This was a treasure found on the library’s eAudiobook collection: a full cast recording of a Gaiman short story. I hadn’t read this before, and it is a good twist on the Sleeping Beauty fairy story.
We don’t have a Prince Charming, and there are a couple more twists that make this particularly delicious. I also appreciated the decision to make the spell into a “plague” that spreads throughout a kingdom, turning the sleeping spell into something much more menacing. This combines with Gaiman’s usually dark imaginings as the story develops to create a compelling story which had me clinging to every word.
The cast did a good job, I always knew who was speaking and they set the tone well as we journeyed.
I don’t add all my knitting pattern books to this blog, because they are hard to judge on similar merits to a ordinary book. Knitting Rules however is not a pattern book, but a book of advice and observations on knitting.
Not intended for the beginning knitter, it instead advocates moving on in knitting, having confidence in your work and taking the necessary steps to plan as you move to the next level of knitting. What makes this a book to read though is not the good advice, although it is packed full of this, but the humour within that advice. There were several moments when I laughed aloud. Sometimes from the joke, and sometimes from guilt that this applies to me as well.
On a hat that is not working:
“Look for a friend with a bigger head…
Is it possible – and I know this may seem a bit avant-garde – but is it possible that you have, in fact, not knit a hat?”
I am delighted to learn that Pearl-McPhee has a blog, which I am now following. Of course it would be better if I made progress on the shawl I’m knitting for a wedding this year, but I’ve done loads this week! Mostly making a Lego-holder for the little lad, but there’s months to go before the wedding yet!
In an intesting twist on the usual coming-of-age transition, in this collection Atwood tackles reaching widowhood, and other key stages as life comes to an end.
This leads elegantly to anti-heroines, to the righting of wrongs and the acceptance of change. A couple of the stories are intertwined, offering different viewpoints on the same past, and allowing a view of each party’s view, and building up of the detail. Mostly however these are good stand-alone short stories. We are given just enough to tell the tale, in a well-structured satisfying manner.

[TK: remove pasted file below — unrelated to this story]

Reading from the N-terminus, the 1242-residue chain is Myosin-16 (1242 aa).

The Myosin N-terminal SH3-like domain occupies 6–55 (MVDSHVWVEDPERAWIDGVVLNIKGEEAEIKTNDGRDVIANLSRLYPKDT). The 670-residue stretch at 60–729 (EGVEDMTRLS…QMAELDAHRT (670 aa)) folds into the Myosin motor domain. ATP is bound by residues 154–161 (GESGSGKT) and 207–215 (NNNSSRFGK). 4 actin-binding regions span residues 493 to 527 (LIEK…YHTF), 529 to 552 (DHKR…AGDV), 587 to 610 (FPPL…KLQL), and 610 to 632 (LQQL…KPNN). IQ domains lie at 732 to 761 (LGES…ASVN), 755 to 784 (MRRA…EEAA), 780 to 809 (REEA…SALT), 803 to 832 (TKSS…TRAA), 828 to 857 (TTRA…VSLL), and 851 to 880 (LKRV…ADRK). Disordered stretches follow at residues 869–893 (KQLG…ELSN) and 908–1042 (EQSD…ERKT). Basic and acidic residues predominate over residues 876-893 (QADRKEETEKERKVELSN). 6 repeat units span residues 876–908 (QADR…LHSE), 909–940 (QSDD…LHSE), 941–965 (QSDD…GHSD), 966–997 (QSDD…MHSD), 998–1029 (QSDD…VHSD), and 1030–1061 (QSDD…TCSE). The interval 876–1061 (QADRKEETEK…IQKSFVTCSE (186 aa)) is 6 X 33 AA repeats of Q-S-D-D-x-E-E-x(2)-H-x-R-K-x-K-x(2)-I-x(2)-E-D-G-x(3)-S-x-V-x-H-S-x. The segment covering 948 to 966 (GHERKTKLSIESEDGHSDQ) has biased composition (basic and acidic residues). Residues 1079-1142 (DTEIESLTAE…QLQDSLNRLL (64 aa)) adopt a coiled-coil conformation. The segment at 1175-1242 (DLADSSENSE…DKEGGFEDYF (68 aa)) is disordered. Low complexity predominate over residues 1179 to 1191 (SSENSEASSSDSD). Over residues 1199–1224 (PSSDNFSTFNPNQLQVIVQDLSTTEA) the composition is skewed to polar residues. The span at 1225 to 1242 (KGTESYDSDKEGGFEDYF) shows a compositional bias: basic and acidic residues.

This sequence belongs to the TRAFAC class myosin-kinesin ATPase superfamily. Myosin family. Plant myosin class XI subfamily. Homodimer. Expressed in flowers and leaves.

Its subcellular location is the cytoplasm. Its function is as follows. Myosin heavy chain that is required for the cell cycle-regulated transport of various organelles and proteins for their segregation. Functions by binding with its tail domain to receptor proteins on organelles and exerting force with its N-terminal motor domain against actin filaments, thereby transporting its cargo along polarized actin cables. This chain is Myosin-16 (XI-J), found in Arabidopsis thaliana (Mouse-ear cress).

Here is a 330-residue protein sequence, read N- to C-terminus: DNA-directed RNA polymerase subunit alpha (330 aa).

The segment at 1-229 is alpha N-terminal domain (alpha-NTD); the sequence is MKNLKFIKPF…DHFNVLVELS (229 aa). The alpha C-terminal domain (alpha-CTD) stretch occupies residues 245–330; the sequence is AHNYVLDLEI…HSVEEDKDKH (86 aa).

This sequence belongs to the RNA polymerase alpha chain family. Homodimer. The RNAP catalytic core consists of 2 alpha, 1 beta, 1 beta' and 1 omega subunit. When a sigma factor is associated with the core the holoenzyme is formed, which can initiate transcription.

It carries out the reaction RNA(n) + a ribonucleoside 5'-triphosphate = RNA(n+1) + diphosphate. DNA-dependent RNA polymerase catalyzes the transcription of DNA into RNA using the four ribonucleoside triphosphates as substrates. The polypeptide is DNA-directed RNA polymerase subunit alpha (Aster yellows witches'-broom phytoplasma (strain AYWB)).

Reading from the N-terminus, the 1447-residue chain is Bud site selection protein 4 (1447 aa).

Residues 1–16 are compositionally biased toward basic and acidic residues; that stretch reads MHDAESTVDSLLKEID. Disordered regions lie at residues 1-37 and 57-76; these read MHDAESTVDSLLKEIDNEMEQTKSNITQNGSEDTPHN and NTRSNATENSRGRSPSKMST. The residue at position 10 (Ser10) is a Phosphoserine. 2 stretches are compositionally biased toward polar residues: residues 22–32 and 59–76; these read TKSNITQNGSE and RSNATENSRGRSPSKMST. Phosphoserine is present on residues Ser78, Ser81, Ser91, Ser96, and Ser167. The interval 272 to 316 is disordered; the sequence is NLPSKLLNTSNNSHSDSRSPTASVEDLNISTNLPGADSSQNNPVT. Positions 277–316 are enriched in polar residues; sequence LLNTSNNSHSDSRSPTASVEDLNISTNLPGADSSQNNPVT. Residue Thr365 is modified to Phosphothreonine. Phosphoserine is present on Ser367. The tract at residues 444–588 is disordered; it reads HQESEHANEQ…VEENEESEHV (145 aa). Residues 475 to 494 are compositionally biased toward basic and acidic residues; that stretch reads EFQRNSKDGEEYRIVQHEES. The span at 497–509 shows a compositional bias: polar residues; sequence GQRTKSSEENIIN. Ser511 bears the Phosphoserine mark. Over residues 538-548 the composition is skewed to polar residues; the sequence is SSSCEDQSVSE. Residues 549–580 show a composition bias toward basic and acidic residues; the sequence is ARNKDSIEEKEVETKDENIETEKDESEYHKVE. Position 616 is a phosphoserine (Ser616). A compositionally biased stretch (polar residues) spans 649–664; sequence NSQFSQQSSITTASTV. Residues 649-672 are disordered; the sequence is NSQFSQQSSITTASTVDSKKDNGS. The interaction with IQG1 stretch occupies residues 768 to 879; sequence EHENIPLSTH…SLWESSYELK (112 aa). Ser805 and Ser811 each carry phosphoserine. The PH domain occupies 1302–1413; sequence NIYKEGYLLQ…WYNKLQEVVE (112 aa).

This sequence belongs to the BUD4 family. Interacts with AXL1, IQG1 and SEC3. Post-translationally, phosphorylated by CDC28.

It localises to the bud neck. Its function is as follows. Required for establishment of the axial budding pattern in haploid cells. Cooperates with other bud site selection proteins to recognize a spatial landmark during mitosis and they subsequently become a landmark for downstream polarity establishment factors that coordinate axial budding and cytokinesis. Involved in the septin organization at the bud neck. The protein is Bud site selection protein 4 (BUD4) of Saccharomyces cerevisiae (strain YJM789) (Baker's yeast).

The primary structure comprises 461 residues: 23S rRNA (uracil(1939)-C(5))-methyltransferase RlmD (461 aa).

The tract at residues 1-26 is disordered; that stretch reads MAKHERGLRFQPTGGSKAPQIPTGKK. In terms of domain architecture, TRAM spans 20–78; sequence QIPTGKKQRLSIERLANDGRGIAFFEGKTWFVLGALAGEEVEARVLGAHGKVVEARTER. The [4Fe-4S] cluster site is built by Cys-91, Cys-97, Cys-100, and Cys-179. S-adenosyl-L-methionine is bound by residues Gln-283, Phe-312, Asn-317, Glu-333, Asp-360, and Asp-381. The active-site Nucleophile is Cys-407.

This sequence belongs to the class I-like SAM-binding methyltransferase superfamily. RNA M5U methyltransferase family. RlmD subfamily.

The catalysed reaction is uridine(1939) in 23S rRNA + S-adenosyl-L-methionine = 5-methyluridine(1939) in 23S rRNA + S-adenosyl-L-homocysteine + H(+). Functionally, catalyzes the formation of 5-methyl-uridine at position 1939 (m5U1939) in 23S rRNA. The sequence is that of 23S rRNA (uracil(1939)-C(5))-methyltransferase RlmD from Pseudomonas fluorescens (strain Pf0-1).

My favourite was “The Dead Hand Loves You” – about an author who had spent his adult life in the shadow of a cult horror book he’d written as a student. It reflects on decisions taken, and allows closure on lifelong relationships.
I’ve been a bit of an Atwood fan ever since I was recommended A Handmaidens Tale at uni, and also love short stories which can be swallowed in one long gulp, so this collection was definitely one to read.
As a somewhat lapsed mathematician, I enjoy reading popular mathematics books. This series by Ian Stewart is a particular gem: a miscellany of mathematical facts connected by a parody of Sherlock Holmes.
The puzzles were all the right sort of difficulty for me to enjoy: I had to sit, think and occasionally doodle, but they were all solvable. However I remain sadly too aware of my limitations to think that I could possibly prove the ABC conjecture, or other unsolved issues that Stewart mentions as he brings modern mathematics into the mix.
If you are of a mathematical inclination, have a fondness for puzzle-solving and like Sherlock spin-offs, then this is a fun book with bits to learn.
I again took advantage of The Book People Man Booker shortlist pack as soon as the list was released, but then my September/October was busier than I expected, so I only managed to read three before the winner was announced (then the winner as it wasn’t one I’d done). I also failed to do most of my reviews at the time, so to tidy up for the end of 2016, I have some quick summaries below.
Do Not Say We Have Nothing – Madeleine Thien
This was a heavy read, about loss in the face of political change, love and family ties. It is also about how music can transcend these things: and how sometimes it can’t. Despite the serious nature of the subject matter I couldn’t stop turning the pages, lost in the worlds of Kai, Sparrow and Zhuli. The writing was good, it led to deep thinking and overall was a good read.
All That Man Is – David Szalay
I only read the first hundred pages of this. It was so tedious in its “plot” mostly about young men wandering every advantage they have and making the worst of themselves. Its gone to the charity shop.
Hot Milk – Deborah Levy
I did manage to review
this one. In summary: a page-turning read, but not really worth of the Booker.
The Sellout – Paul Beatty
This one didn’t particularly call to me from the shelves, so I only read it after it won. I can see why it was the one the judges agreed on; and feels very appropriate given the year we have just had. Because of the format of the writing, it was harder to follow: but that will also have been why it stood out to the judges.
I would have given the prize to Do Not Say We have Nothing: which is a suitably deep book whilst also being good to read.
It is a month for Mike Parker – this one was given to me as a Christmas present.
Mapping the Roads builds up a picture of the UK road network, from its beginings, as it has been mapped through history. Building up from prehistory, through how the Romans made their conquest of England firm through mapping their new roads, all the way into how the GPS is changing our relationship with maps and the road network we travel through.